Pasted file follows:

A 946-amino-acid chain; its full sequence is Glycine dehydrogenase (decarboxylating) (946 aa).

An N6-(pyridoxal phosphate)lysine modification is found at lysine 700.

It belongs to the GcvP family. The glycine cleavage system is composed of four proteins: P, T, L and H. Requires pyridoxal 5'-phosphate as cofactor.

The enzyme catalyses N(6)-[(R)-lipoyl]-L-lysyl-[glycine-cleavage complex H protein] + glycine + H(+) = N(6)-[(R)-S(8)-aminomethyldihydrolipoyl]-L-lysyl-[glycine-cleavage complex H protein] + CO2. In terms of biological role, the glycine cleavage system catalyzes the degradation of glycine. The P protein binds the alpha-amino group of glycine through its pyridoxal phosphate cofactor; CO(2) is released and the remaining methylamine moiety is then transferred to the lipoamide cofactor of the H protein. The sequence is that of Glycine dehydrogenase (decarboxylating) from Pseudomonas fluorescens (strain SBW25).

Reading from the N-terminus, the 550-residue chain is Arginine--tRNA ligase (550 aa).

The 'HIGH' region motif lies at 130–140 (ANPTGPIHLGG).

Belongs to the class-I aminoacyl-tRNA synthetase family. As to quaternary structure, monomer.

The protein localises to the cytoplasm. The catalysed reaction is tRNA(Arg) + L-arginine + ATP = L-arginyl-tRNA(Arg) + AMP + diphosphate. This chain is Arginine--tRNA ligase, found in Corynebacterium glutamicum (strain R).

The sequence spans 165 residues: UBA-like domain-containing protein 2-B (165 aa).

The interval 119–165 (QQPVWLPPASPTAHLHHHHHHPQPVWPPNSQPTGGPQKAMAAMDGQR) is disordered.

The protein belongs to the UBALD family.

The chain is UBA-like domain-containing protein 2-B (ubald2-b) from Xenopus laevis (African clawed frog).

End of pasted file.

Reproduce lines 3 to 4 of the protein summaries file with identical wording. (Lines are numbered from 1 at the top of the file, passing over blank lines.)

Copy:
It belongs to the GcvP family. The glycine cleavage system is composed of four proteins: P, T, L and H. Requires pyridoxal 5'-phosphate as cofactor.

The enzyme catalyses N(6)-[(R)-lipoyl]-L-lysyl-[glycine-cleavage complex H protein] + glycine + H(+) = N(6)-[(R)-S(8)-aminomethyldihydrolipoyl]-L-lysyl-[glycine-cleavage complex H protein] + CO2. In terms of biological role, the glycine cleavage system catalyzes the degradation of glycine. The P protein binds the alpha-amino group of glycine through its pyridoxal phosphate cofactor; CO(2) is released and the remaining methylamine moiety is then transferred to the lipoamide cofactor of the H protein. The sequence is that of Glycine dehydrogenase (decarboxylating) from Pseudomonas fluorescens (strain SBW25).